Articles from our Blog
From cha(lle)nge to change: Left Lane Entitlement
The slow “entitled” driver
The acronym LLE stands for left lane entitlement. This term was most probably coined by frustrated drivers, being slowed down or blocked in the left lane by the “entitled” driver that sticks to the fast lane and sticks to the minimum speed limit of the lane. This sense of entitlement is the exact belief of the “LLE driver” that he has every right to stick to the lane, disregarding the influence he has on the others on the highway.
Most of the times that we feel entitled to something, we believe that we gained the right to have or do this something by our own effort and worth. But the reality is different. Most of our entitlements or privileges are just a self mind trick, that aims to boost our sense of worth and purpose. They are essentially a dangerous illusion that strips us of feeling responsible for our choices and their consequences, and renders us unwilling to engage in ownership of our life and in meaningful action.
The world, the road, the others do not naturally owe us anything. Entitlement therefore poses a challenge. The “entitled” driver will eventually realise and become aware of his surroundings. Maybe the line behind him grows big enough, maybe cars overcome him from the right lane, maybe the sound of the horns finally starts to annoy him. He will feel a moment of guilt, and at that moment he has to take a decision.
He does feel challenged and he has two options: he can either stick to the left lane, where he can be comfortable and feel deserving of his right to do so, or make an effort and move to the “right” lane, taking thus consideration of the others and always keeping the option of joining the left lane when he decides to step up, or in this case speed up.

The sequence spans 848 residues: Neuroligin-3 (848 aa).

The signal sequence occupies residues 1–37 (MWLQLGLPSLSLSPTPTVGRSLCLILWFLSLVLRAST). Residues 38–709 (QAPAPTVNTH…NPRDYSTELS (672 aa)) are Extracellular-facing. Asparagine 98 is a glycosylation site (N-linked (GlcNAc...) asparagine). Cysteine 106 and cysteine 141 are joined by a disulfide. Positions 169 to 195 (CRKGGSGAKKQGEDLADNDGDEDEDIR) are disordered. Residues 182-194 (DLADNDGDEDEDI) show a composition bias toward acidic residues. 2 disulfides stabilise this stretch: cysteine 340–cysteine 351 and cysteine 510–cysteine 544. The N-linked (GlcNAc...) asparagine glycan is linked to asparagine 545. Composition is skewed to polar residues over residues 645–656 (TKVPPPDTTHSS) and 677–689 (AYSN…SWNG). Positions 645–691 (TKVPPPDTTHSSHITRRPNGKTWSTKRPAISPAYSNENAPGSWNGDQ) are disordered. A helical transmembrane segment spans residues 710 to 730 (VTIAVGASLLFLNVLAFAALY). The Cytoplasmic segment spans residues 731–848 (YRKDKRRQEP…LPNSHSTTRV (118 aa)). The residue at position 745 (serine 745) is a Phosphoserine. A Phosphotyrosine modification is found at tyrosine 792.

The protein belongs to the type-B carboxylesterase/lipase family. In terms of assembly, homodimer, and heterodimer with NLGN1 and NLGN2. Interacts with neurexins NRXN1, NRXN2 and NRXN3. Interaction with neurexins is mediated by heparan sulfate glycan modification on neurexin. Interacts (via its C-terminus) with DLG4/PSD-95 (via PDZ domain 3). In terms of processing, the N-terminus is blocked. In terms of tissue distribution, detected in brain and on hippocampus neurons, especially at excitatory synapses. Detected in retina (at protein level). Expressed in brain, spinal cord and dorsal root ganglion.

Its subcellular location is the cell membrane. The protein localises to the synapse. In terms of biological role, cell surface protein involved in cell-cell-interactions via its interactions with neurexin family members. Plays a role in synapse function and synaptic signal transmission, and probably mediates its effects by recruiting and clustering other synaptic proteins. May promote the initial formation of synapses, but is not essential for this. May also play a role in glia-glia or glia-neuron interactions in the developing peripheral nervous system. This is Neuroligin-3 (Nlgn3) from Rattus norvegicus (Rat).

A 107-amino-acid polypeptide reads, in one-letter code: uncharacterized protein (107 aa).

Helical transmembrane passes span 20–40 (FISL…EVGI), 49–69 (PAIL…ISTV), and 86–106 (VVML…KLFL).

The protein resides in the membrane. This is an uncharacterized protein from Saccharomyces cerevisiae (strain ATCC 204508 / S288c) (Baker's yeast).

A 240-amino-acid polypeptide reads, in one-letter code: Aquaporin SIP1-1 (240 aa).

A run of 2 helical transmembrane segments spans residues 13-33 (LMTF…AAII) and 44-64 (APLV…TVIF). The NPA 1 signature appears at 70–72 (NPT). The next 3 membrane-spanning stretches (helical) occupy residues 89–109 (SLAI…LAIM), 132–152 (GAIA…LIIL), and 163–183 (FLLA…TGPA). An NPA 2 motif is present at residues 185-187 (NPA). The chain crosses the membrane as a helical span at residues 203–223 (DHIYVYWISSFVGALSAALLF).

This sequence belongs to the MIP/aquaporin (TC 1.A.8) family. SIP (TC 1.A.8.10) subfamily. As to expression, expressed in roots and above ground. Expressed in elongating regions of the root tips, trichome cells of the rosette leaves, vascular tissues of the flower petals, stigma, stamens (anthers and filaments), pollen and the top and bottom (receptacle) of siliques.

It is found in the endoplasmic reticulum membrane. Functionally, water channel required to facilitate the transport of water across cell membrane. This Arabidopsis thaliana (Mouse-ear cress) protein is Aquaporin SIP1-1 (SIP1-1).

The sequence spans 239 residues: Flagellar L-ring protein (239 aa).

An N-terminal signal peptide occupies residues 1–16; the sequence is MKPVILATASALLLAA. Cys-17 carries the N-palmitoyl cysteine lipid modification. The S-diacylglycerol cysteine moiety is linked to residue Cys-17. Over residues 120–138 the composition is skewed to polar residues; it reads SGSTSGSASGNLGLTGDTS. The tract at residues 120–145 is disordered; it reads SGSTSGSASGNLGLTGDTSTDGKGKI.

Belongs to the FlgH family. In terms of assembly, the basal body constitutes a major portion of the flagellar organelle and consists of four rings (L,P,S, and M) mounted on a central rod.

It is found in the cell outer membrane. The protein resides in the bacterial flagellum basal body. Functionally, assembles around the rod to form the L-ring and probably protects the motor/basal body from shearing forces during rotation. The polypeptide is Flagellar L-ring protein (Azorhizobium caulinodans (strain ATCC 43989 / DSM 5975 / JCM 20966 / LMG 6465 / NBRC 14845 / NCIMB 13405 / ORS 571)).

This eventual realisation will come as soon as the surrounding influence is louder that his self focus, his obsession with himself as an “entitled” priority. His usual motto is “my way or the highway”. In the case of LLE, his way is also the highway. His need to feel special absorbs him completely, endangering his journey or rendering it meaningless. He amplifies his difference, by acting different. But change is possible. Changing lane is even more so.
In order to realize our entitlement, we first need to take a step back, to change a lane and move right. From there, we can see the stalled cars passing us by, we can more easily understand our previous position and its consequences on others, and we can make a better decision on how to proceed. Yes, challenging our sense of entitlement, takes time. Changing it to ownership, initiative and action takes even more. But sometimes all we need to do is look around, and move ourselves aside for a while, even if it’s not comfortable. Especially when it’s not comfortable.
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